I'm back at Tammie's. Being with my grandchildren is temporarily therapeutic. Teri talked to Dennis, who is still at the house, refusing to leave. He is angry that I had told him I would see him at the end of the week but had not even contacted him. He refuses to leave till I do.
I spend the night at Cathy's, drinking too much wine and talking till I feel crazy from wild circles in my brain. The liquor gives me courage as I adamantly insist I am never going back to Dennis. At this moment, it seems an easy promise to carry out.
I'm at Lynette's. She tries to counsel me as to what the next step should be, saying that I need to stay away from Dennis as long as possible.
I drive by my house on the way to Teri's. There's no car in the driveway. I go in the house and find Dennis' belongings gone and a key on the counter. I assume it means he has moved out. I lunch with a friend and drive by the house again, thinking a few days there will give me strength to go to Arizona. I go back to the house. His car is back in the driveway. I return to Teri's. More grandchildren, more chaos, and more confusion. I need to run.
Day Seven -
Back at Tammie's. Mass in the morning, wandering around in confusion and tension all day. I feel like a lost child, needing guidance, needing mothering. I'm ashamed of my lack of strength and my need to have my children mother me when I should be so to them.
Still at Tammie's, still confused....what to do...what to do...
Back at Teri's...weather report is bad for Arizona. They're having rainstorms and snow blizzards, especially in the Grand Canyon and Flagstaff area. I don't care. I'm feeling rudderless, a burden to my family, tired of sleeping on couches and bundling up with the babies in their beds. Dennis is still at the house. I need to leave.
The drive to Flagstaff is fraught with a strange combination of terror and strength. LA. is beset with thunderstorms and flooding conditions when I leave. Is my house all right? I worry endlessly as I drive, holding my stomach against the loneliness and bewilderment raging inside of me. Am I doing the right thing? I both loathe and look forward to my arrival in Flagstaff.
Flagstaff is covered with snow. I love it, but I'm lonely and concerned about the house and whether Dennis is still there. I don't miss him but worry incessantly about what to do next and whether any of what I'm doing is the right thing. I talk to my sister-in-law, Kathleen, in Tucson. She cautions me not to go to the Grand Canyon under any condition. It's besieged by blizzards with many of the roads closed.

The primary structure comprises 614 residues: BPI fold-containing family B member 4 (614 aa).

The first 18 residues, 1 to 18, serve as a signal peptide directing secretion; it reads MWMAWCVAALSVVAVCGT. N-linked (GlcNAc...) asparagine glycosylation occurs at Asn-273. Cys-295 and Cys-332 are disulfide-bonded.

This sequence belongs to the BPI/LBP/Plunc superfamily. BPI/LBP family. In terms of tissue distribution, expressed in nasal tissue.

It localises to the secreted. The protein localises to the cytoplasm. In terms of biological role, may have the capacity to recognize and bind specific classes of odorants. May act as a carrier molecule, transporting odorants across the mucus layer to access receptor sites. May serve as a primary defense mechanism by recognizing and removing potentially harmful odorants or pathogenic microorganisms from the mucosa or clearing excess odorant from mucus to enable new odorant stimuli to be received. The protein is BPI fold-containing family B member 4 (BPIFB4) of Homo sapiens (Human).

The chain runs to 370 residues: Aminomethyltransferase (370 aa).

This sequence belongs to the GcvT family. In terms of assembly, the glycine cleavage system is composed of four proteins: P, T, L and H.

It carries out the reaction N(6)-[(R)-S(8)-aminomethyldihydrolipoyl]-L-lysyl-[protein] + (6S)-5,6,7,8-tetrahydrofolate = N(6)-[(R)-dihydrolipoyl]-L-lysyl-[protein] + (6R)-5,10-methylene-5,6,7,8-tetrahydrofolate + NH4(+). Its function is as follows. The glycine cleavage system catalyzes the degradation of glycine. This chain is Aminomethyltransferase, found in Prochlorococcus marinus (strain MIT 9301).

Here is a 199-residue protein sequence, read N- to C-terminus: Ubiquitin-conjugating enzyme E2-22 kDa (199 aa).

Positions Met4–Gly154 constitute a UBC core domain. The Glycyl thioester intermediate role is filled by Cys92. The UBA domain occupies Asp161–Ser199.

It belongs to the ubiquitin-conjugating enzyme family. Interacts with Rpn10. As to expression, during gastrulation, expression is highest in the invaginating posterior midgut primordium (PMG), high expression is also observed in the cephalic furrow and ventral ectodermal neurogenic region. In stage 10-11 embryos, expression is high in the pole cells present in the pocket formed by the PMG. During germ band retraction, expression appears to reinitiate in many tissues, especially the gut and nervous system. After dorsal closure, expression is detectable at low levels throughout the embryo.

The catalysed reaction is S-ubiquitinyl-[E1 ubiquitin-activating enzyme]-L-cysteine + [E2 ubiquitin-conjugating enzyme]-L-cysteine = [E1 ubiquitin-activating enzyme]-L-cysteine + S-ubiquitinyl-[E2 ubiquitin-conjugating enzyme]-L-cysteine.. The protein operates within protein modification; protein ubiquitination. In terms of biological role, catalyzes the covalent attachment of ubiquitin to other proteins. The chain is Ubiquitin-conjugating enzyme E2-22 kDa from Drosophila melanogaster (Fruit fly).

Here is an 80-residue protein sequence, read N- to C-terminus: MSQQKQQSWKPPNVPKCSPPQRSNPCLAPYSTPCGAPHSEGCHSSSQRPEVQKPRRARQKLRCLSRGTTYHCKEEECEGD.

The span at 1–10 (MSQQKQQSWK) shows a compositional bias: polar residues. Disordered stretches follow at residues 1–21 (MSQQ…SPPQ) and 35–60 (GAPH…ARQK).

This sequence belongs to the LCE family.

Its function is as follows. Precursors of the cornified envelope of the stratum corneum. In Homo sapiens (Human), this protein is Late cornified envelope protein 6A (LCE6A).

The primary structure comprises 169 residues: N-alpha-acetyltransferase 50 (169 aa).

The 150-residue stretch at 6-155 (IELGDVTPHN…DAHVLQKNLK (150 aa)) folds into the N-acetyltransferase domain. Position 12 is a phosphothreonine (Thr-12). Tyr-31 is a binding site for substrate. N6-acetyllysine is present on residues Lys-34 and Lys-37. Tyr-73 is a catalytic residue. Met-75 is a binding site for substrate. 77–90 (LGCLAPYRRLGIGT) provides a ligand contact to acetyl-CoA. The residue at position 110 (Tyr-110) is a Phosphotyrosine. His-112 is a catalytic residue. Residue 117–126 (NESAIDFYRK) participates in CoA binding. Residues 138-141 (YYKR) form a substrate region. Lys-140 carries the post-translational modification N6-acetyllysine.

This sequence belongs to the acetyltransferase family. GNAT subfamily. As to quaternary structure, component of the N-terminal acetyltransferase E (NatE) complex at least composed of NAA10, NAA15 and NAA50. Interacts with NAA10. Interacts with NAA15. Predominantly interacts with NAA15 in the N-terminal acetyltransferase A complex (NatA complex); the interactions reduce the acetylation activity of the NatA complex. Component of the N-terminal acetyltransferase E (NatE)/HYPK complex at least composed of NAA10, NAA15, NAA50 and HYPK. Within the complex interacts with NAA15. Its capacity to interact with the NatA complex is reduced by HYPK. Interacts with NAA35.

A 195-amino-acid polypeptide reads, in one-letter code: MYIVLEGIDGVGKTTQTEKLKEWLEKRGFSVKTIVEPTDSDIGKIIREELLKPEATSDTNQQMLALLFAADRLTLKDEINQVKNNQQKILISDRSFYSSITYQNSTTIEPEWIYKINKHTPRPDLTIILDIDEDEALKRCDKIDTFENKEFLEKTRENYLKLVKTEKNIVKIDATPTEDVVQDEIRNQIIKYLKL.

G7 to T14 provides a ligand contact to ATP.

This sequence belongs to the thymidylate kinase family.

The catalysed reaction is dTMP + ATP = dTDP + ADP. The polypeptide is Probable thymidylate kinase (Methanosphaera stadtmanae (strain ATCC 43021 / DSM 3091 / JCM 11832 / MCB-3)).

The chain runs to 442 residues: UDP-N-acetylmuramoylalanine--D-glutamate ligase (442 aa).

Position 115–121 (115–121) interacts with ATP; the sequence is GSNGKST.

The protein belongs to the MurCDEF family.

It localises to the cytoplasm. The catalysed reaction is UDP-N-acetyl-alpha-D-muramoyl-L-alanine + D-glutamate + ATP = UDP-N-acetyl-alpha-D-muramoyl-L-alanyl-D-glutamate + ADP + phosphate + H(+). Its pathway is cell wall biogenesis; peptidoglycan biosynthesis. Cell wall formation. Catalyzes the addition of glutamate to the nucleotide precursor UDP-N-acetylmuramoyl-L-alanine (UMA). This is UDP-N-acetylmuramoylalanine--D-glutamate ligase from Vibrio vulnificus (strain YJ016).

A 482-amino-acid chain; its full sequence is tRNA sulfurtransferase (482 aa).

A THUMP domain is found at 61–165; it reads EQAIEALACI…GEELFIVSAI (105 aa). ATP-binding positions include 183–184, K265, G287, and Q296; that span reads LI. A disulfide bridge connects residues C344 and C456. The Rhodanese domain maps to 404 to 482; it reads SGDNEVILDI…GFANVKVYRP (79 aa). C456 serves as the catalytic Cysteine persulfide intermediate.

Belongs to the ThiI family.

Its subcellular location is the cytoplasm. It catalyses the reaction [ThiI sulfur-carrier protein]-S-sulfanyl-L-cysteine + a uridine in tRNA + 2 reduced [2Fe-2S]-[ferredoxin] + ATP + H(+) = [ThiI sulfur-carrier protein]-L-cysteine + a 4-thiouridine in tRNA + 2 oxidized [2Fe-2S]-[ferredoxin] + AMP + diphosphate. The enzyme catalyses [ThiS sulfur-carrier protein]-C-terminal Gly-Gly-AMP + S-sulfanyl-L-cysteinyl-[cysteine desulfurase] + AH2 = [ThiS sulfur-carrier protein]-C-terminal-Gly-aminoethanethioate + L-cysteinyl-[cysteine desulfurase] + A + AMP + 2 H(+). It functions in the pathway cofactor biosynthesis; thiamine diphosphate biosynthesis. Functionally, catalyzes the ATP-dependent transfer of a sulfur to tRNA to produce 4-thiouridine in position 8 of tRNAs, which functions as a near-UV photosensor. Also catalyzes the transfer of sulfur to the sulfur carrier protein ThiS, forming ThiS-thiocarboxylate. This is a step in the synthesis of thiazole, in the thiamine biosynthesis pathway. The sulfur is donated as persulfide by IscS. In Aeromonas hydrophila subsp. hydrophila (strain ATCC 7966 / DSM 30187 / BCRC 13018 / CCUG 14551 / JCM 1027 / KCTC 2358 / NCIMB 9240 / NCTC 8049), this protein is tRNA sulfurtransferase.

I leave for the Canyon in the morning anyway, no chains and no experience driving in the snow. The people at the hotel warn me not to go. I don't much care. I feel if danger is near, it is inevitable that I meet up with it. I need terror in my heart to overwhelm the anxiety that hovers in my mind on a continual basis. I am reminded of the old joke about someone who stubs their toe and then smashes their hand into a wall to forget about the pain in their foot. As I draw closer to the canyon, my car skids on the ice and whirls around, turning circles, like a crazy ride at Disneyland, heading for a ravine. My terror accelerates. The car stops with a thud. I sit in the midst of the falling snow, my heart thumping wildly. I try, childlike, to decide whether to park where I am and go hiking in the snow. I toy with the idea, hoping perhaps I'll get lost and be able to lie down and sleep forever. Common sense prevails as I turn the car around and get back on the road. A while later it happens again. I am only 27 miles from the Canyon. More common sense as I decide to turn back. I change my mind when a snowplow appears and I follow it into the village.
There is zero visibility at the Canyon. I lunch quickly and set about returning to Flagstaff after severe warnings not to take the Highway 180 cutoff. When I arrive at 180, I veer off the main road to the left, deciding they must have exaggerated the danger. Twenty miles in, the road disappears as the snow rages. I am terrified, blood pulsating in my ears. I feel like a blind person as I inch along what I think is the road. If it weren't for the ghostly trees I can barely see, I'm not sure if I'm even on it. I feel isolated, as if I've landed on another planet. I'm badly frightened. Oh God, I pray, just let me get into Flagstaff alive and I'll never be foolish again. It's no doubt an empty offering. My heart sits in my throat and I'm almost afraid to swallow as if the very act will somehow cause something bad to happen. If I hold my breath, perhaps Flagstaff will appear in front of me safely. It does, after several hours. I wonder how I managed to make it back in that driving snow. Exhausted from the strain, I celebrate my reluctant and somewhat stupid courage by going out to dinner at a restaurant called Black Bart's. I've been there before, once with Chuck, and once with Dennis. It's a lovely place with great food and college students who wait on tables as they sing Broadway tunes. I'm lonely and hate being here. What am I doing, I wonder? I call Kathleen. She says she's grateful I didn't go up to the Grand Canyon. Two women had gone and hiked in the woods. They became lost in the storm. One body was located. The other woman had to have her legs amputated from frostbite. Kathleen asks what I did instead.